Riot Games have reportedly cancelled development of Pool Party, a Super Smash Bros like


10/07/2024 - 2'

70 to 80 people were working on the project, and around ten are thought to have lost their jobs

According to Mikhail Klimentov, journalist at the Washington Post, at the end of May Riot Games cancelled the development of a platform fighting game code-named Pool Party. The game was to be "in the vein of Super Smash Bros. Melee", but in the League of Legends universe. The publisher saw this as a an opportunity to conquer the Smash scene by investing in its competitive circuit. And with good reason, as Nintendo have made a series of decisions in recent months that have been hostile to the development of the scene (cancellation of the Smash World Tour, stricter rules for tournaments, etc.).

No consequences for 2XKO

Riot reportedly finally got cold feet and rushed the decision following what the company sees as the failure of MultiVersus, another Smash competitor featuring characters from franchises owned by Warner Bros, which was officially released at the end of May 2024 after two years in open beta. Pool Party was initially conceived as a hardcore fighting game, but later took a direction more favourable to more casual players, which frustrated some of the staff working on the project.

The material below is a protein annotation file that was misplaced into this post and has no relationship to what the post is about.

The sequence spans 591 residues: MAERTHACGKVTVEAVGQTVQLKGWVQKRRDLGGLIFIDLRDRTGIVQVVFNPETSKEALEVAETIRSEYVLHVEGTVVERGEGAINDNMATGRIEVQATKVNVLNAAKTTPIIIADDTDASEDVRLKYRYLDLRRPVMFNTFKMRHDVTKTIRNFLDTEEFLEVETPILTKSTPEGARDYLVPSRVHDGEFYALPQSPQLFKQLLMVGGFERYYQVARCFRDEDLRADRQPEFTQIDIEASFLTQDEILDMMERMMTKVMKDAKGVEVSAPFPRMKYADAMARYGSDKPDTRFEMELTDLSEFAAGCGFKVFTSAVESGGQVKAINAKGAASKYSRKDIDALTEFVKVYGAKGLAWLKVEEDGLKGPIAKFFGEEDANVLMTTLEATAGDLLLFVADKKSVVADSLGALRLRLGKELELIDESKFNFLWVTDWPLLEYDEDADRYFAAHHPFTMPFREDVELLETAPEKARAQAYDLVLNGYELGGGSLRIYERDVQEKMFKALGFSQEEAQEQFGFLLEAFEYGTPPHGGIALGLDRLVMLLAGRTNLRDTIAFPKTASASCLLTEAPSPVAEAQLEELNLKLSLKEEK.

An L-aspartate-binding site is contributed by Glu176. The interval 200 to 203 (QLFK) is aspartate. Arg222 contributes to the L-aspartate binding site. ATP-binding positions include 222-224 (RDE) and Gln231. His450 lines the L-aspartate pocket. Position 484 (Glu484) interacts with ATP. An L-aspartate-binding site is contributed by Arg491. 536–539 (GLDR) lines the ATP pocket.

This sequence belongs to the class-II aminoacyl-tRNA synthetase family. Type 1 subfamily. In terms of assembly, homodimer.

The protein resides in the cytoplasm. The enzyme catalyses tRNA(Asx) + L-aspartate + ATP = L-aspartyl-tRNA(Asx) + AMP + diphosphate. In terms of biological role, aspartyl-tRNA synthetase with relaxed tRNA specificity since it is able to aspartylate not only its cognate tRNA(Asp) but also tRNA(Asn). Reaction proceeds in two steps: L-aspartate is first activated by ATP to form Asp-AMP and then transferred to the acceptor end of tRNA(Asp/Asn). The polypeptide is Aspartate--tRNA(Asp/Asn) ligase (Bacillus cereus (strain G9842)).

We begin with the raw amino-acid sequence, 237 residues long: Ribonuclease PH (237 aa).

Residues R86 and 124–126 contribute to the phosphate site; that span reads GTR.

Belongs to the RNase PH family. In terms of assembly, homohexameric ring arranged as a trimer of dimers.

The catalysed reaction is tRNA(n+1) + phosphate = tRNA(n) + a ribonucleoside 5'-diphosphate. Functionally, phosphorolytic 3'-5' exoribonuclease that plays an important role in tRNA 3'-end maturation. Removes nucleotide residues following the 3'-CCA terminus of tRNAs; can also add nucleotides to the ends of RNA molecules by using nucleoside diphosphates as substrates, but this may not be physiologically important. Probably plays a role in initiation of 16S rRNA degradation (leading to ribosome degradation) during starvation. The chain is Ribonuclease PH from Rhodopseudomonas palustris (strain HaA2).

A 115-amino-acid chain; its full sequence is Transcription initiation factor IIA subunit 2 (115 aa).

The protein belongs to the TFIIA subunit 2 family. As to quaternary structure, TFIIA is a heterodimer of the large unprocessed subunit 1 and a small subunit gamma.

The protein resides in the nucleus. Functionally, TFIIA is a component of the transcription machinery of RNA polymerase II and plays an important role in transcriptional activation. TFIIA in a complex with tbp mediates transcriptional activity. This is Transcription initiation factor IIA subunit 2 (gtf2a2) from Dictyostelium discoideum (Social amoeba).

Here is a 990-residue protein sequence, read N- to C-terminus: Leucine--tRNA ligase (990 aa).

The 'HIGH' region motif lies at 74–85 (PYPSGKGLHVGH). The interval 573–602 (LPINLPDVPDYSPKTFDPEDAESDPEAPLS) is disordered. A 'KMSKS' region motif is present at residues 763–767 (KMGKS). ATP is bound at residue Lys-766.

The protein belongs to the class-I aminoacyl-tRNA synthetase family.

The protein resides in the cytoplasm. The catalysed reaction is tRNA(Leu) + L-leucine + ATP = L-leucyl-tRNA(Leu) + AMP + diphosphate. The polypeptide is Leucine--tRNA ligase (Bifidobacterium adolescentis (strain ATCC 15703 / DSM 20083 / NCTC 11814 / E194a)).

"We always have a number of projects in various phases of R&D, and spinning projects up and down happens multiple times a year" explained Joe Hixson, senior director of communications at Riot Games, in a statement. The cancellation of Pool Party in no way affects the development of Riot's other - 2v2 - fighting game, 2XKO, which is scheduled for release in 2025.

According to the journalist, between 70 and 80 people were working on the development of this game. Half of them have been offered a new job within the studio, while others are still looking for a new position within the company. Ten, on the other hand, have reportedly not received a job offer and are not looking for a new position internally. "Presumably, those workers were either laid off or had left the company", writes Mikhail Klimentov.

- Lucas Jacque -